verb (used with object), quoted, quoting.
to repeat (a passage, phrase, etc.) from a book, speech, or the like, as by way of authority, illustration, etc.
to repeat words from (a book, author, etc.).
to use a brief excerpt from:
The composer quotes Beethoven’s Fifth in his latest work.
to cite, offer, or bring forward as evidence or support.
to enclose (words) within quotation marks.
verb (used without object), quoted, quoting.
to make a or , as from a book or author.
(used by a speaker to indicate the beginning of a . )
quote unquote, so called; so to speak; as it were:
If you’re a liberal, quote unquote, they’re suspicious of you.
to recite a quotation (from a book, play, poem, etc), esp as a means of illustrating or supporting a statement
(transitive) to put quotation marks round (a word, phrase, etc)
(stock exchange) to state (a current market price) of (a security or commodity)
an informal word for quotation (sense 1), quotation (sense 2), quotation (sense 3), quotation (sense 4)
(often pl) an informal word for quotation mark put it in quotes
an expression used parenthetically to indicate that the words that follow it form a quotation: the president said, quote, I shall not run for office in November, unquote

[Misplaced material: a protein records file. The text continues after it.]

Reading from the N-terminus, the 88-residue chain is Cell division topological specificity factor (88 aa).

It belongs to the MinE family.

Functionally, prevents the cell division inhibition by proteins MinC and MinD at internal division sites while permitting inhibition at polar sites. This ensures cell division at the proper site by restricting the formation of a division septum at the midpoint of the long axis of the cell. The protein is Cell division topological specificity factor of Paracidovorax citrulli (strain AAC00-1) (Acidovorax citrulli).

late 14c., coten, “to mark (a book) with chapter numbers or marginal references,” from Old French coter, from Medieval Latin quotare “distinguish by numbers, number chapters,” from Latin quotus “which in order? what number (in sequence)?,” from quot “how many,” from PIE *kwo-ti-, from pronomial root *kwo- (see who).
The sense development is via “to give as a reference, to cite as an authority” (1570s) to “to copy out or repeat exact words” (1670s). Modern spelling with qu- is from early 15c. The business sense of “to state the price of a commodity” (1866) revives the etymological meaning. Related: Quoted; quoting.
“a quotation,” 1885, from quote (v.). From c.1600 as “a marginal reference.” Quotes for “quotation marks” is from 1869.
An extension of Prolog which performs meta-level computations over object languages, such as predicate calculi and lambda-calculi, which have object-level variables, and quantifiers that create local scopes for those variables. Qu-Prolog is well suited as an implementation language for theorem provers and support notations typically found in texts on mathematics and logic.
- Qu qiu bai
/ˈtʃuː ˈtʃjuː ˈbeɪ/ noun 1. 1889–1935, Chinese communist leader who was also an important literary figure: executed by the Nationalist forces in Shanghai
[koo r-nit es sou-dah, ‐duh] noun 1. a mountain in N Lebanon, in the Lebanon Mountains: highest point in Lebanon. 10,131 feet (3090 meters).
[kursh] noun 1. . [kursh] noun, plural qurush [koo-roosh] (Show IPA) 1. a cupronickel coin and monetary unit of Saudi Arabia, the 20th part of a riyal. 2. a former coin and fractional monetary unit of several Middle Eastern and North African countries.